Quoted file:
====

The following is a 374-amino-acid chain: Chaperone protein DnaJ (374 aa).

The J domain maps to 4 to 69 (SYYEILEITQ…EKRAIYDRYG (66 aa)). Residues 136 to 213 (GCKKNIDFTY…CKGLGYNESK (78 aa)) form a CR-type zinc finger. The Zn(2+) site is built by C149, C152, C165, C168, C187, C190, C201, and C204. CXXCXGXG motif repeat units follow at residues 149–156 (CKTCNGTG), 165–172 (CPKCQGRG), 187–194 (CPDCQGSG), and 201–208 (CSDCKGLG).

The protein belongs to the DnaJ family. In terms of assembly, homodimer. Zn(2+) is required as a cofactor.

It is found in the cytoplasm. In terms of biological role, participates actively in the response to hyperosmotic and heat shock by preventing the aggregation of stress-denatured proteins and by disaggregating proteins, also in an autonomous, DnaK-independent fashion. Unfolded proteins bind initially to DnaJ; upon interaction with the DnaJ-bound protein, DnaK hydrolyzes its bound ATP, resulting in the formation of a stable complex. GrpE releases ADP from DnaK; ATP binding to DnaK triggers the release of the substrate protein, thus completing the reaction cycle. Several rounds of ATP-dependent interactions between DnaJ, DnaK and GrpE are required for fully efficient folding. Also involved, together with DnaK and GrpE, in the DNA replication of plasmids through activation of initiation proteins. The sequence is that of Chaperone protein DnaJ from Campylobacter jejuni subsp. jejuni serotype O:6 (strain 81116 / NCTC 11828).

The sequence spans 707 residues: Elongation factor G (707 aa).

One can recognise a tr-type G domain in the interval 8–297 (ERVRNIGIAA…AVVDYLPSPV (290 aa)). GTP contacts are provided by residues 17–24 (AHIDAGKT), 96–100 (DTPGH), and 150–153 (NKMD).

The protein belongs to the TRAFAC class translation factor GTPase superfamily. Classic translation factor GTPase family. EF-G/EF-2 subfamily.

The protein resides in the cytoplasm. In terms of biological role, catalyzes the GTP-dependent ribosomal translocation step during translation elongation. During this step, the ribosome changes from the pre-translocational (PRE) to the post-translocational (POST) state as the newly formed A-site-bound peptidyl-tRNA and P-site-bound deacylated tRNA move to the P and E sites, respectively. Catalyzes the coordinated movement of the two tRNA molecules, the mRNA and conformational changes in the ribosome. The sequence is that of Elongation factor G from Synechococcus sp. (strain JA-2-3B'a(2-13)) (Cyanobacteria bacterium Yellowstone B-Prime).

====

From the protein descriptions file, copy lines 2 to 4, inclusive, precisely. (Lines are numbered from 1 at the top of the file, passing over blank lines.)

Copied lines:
The J domain maps to 4 to 69 (SYYEILEITQ…EKRAIYDRYG (66 aa)). Residues 136 to 213 (GCKKNIDFTY…CKGLGYNESK (78 aa)) form a CR-type zinc finger. The Zn(2+) site is built by C149, C152, C165, C168, C187, C190, C201, and C204. CXXCXGXG motif repeat units follow at residues 149–156 (CKTCNGTG), 165–172 (CPKCQGRG), 187–194 (CPDCQGSG), and 201–208 (CSDCKGLG).

The protein belongs to the DnaJ family. In terms of assembly, homodimer. Zn(2+) is required as a cofactor.

It is found in the cytoplasm. In terms of biological role, participates actively in the response to hyperosmotic and heat shock by preventing the aggregation of stress-denatured proteins and by disaggregating proteins, also in an autonomous, DnaK-independent fashion. Unfolded proteins bind initially to DnaJ; upon interaction with the DnaJ-bound protein, DnaK hydrolyzes its bound ATP, resulting in the formation of a stable complex. GrpE releases ADP from DnaK; ATP binding to DnaK triggers the release of the substrate protein, thus completing the reaction cycle. Several rounds of ATP-dependent interactions between DnaJ, DnaK and GrpE are required for fully efficient folding. Also involved, together with DnaK and GrpE, in the DNA replication of plasmids through activation of initiation proteins. The sequence is that of Chaperone protein DnaJ from Campylobacter jejuni subsp. jejuni serotype O:6 (strain 81116 / NCTC 11828).